Although you can’t tell by looking, nearly 300 acres of wetlands has just been added to J.F. Gregory Park.
The area is located at the very back of the park, behind the Wetlands Center and the forthcoming Conference Center. The current walking system scales the three-and-a-half mile perimeter of the tract, which extends from the Wetlands Center to just before Hwy. 17.
Prior to now, the land belonged to Toombs County land developer Larry Jordan. In a ceremony Monday near the tract, Jordan signed a quit-claim deed to the city and handed it over to Richmond Hill Mayor Richard Davis.
City Manager Mike Melton said the tract of land lies in a conservation easement and "nothing can ever be done back there."
Jordan purchased the tract eight years ago, aiming to sell off mitigation credits.
Developers purchased credits from Jordan, which allowed them to impede on wetlands in other areas while conserving equal acreage on the site.
"When we bought it, the city wanted the land for the walking path," Jordan said. "The mayor and Mike (Melton) worked out a deal where the city got the money from the sale ($110,000) and put it toward the creation of the walking path. It was also part of the agreement that I would donate the land to the city when either 20 years passed or when I sold all the mitigation credits. The credits have been sold, so today is the day."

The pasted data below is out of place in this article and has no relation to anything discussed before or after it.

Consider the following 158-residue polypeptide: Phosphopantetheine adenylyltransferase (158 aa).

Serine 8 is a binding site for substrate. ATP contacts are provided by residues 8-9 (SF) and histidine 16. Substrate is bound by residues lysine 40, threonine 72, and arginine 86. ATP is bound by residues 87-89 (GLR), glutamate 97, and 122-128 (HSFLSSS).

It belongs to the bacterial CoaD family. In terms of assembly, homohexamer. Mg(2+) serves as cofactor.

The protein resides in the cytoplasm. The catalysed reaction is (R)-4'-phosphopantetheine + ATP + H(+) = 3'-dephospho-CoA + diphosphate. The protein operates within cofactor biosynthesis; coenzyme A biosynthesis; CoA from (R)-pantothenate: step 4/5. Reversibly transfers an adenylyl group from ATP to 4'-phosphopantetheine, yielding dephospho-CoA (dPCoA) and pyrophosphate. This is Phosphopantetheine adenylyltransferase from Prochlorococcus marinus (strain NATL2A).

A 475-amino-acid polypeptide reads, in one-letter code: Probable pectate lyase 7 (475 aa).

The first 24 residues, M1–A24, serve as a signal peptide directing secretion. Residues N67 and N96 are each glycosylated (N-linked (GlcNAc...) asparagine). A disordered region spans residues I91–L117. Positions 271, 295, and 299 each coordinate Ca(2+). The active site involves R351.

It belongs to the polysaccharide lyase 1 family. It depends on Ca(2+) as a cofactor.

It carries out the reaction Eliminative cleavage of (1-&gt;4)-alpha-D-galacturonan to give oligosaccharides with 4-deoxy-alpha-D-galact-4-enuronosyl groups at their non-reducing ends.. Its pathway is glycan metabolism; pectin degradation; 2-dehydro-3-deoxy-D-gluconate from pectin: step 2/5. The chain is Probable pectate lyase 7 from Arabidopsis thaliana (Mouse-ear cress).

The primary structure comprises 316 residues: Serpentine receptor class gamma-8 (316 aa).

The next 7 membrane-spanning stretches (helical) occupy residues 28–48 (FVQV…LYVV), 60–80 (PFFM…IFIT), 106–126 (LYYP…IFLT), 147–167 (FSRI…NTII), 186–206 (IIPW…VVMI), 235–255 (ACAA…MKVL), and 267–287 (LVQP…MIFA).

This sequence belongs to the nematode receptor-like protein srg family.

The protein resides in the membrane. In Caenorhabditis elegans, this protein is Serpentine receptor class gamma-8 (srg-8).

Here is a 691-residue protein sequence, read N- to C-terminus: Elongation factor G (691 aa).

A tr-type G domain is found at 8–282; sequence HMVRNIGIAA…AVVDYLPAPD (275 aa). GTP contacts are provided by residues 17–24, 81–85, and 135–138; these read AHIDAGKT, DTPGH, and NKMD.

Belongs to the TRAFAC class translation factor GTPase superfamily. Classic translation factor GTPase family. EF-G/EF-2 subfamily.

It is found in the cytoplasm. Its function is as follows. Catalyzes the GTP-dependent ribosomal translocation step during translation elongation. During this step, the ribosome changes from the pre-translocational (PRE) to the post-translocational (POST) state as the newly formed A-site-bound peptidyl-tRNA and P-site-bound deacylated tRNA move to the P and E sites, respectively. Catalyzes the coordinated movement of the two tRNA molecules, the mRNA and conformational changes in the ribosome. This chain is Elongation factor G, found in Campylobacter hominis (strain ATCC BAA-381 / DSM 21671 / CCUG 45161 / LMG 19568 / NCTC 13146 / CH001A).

Davis said the situation works out for everyone.
"Mr. Jordan wanted to purchase the land and the city wanted to use the land," he said. "Full cycle, it was a win-win-win situation. The whole purpose of the wetlands mitigation program is to enhance and preserve wetlands areas for the people to enjoy and that’s what we’ve done here in a grand way."
"I don’t know of another city that has property like this," Jordan said. "It lets people go out into nature as they embark on the path."
Davis said there is small parcel of land in this 293.7-acre deal that was not mitigated.
"What you see back there now is what it’s going to be – with one exception," Davis said. "There is about a four or five acre island in the center of it. We plan to put another bridge in coming into it from the Hwy. 17 side. On that island, we may build some small cabins where folks can spend the night in."
Much of the donated area is the former site of a pre-Civil War era rice field. At one point in time, Henry Ford had built a dyke where the trail now sits.
He used to grow cabbage there.